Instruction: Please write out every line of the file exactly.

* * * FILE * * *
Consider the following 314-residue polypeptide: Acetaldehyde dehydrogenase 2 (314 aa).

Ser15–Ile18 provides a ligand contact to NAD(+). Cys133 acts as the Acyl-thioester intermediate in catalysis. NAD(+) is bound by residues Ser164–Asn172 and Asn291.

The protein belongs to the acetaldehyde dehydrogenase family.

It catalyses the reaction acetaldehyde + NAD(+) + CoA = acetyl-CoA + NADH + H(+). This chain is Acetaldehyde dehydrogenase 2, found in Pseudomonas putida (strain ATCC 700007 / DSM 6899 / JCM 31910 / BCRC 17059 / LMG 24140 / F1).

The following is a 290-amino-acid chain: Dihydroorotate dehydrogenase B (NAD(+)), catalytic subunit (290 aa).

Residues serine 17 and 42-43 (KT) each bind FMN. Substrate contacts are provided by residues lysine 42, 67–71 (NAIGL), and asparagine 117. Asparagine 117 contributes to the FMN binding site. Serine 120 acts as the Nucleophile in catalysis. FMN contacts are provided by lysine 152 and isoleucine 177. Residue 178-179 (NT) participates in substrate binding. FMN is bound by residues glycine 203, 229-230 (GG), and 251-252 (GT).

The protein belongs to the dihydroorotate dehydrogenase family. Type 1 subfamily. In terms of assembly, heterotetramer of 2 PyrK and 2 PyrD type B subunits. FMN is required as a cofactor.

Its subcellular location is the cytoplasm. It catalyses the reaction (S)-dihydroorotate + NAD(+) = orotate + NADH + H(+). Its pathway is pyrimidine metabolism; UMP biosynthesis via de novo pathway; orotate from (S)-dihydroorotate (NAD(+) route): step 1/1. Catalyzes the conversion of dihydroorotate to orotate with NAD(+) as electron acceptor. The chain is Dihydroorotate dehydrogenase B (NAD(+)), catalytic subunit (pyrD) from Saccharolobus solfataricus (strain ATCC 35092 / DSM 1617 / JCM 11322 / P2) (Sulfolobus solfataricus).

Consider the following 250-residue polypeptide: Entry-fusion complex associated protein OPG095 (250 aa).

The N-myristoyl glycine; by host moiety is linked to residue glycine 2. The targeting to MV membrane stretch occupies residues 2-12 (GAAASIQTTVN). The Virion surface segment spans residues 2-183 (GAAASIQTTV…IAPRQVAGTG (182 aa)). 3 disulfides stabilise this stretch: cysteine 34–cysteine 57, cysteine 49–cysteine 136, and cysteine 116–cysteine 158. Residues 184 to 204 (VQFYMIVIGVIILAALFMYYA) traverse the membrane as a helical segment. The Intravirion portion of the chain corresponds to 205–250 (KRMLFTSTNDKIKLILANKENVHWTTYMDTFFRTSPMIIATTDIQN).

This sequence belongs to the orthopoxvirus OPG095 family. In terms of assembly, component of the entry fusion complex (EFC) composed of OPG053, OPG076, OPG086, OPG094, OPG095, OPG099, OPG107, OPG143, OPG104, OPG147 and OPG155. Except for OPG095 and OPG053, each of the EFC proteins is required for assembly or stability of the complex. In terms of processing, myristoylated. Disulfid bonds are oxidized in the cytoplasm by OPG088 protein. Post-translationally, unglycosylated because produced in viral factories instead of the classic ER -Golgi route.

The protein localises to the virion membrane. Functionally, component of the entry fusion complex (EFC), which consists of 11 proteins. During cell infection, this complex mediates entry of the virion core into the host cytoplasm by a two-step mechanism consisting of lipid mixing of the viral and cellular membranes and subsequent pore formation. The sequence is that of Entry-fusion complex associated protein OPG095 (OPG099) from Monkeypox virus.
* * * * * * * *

Consider the following 314-residue polypeptide: Acetaldehyde dehydrogenase 2 (314 aa).

Ser15–Ile18 provides a ligand contact to NAD(+). Cys133 acts as the Acyl-thioester intermediate in catalysis. NAD(+) is bound by residues Ser164–Asn172 and Asn291.

The protein belongs to the acetaldehyde dehydrogenase family.

It catalyses the reaction acetaldehyde + NAD(+) + CoA = acetyl-CoA + NADH + H(+). This chain is Acetaldehyde dehydrogenase 2, found in Pseudomonas putida (strain ATCC 700007 / DSM 6899 / JCM 31910 / BCRC 17059 / LMG 24140 / F1).

The following is a 290-amino-acid chain: Dihydroorotate dehydrogenase B (NAD(+)), catalytic subunit (290 aa).

Residues serine 17 and 42-43 (KT) each bind FMN. Substrate contacts are provided by residues lysine 42, 67–71 (NAIGL), and asparagine 117. Asparagine 117 contributes to the FMN binding site. Serine 120 acts as the Nucleophile in catalysis. FMN contacts are provided by lysine 152 and isoleucine 177. Residue 178-179 (NT) participates in substrate binding. FMN is bound by residues glycine 203, 229-230 (GG), and 251-252 (GT).

The protein belongs to the dihydroorotate dehydrogenase family. Type 1 subfamily. In terms of assembly, heterotetramer of 2 PyrK and 2 PyrD type B subunits. FMN is required as a cofactor.

Its subcellular location is the cytoplasm. It catalyses the reaction (S)-dihydroorotate + NAD(+) = orotate + NADH + H(+). Its pathway is pyrimidine metabolism; UMP biosynthesis via de novo pathway; orotate from (S)-dihydroorotate (NAD(+) route): step 1/1. Catalyzes the conversion of dihydroorotate to orotate with NAD(+) as electron acceptor. The chain is Dihydroorotate dehydrogenase B (NAD(+)), catalytic subunit (pyrD) from Saccharolobus solfataricus (strain ATCC 35092 / DSM 1617 / JCM 11322 / P2) (Sulfolobus solfataricus).

Consider the following 250-residue polypeptide: Entry-fusion complex associated protein OPG095 (250 aa).

The N-myristoyl glycine; by host moiety is linked to residue glycine 2. The targeting to MV membrane stretch occupies residues 2-12 (GAAASIQTTVN). The Virion surface segment spans residues 2-183 (GAAASIQTTV…IAPRQVAGTG (182 aa)). 3 disulfides stabilise this stretch: cysteine 34–cysteine 57, cysteine 49–cysteine 136, and cysteine 116–cysteine 158. Residues 184 to 204 (VQFYMIVIGVIILAALFMYYA) traverse the membrane as a helical segment. The Intravirion portion of the chain corresponds to 205–250 (KRMLFTSTNDKIKLILANKENVHWTTYMDTFFRTSPMIIATTDIQN).

This sequence belongs to the orthopoxvirus OPG095 family. In terms of assembly, component of the entry fusion complex (EFC) composed of OPG053, OPG076, OPG086, OPG094, OPG095, OPG099, OPG107, OPG143, OPG104, OPG147 and OPG155. Except for OPG095 and OPG053, each of the EFC proteins is required for assembly or stability of the complex. In terms of processing, myristoylated. Disulfid bonds are oxidized in the cytoplasm by OPG088 protein. Post-translationally, unglycosylated because produced in viral factories instead of the classic ER -Golgi route.

The protein localises to the virion membrane. Functionally, component of the entry fusion complex (EFC), which consists of 11 proteins. During cell infection, this complex mediates entry of the virion core into the host cytoplasm by a two-step mechanism consisting of lipid mixing of the viral and cellular membranes and subsequent pore formation. The sequence is that of Entry-fusion complex associated protein OPG095 (OPG099) from Monkeypox virus.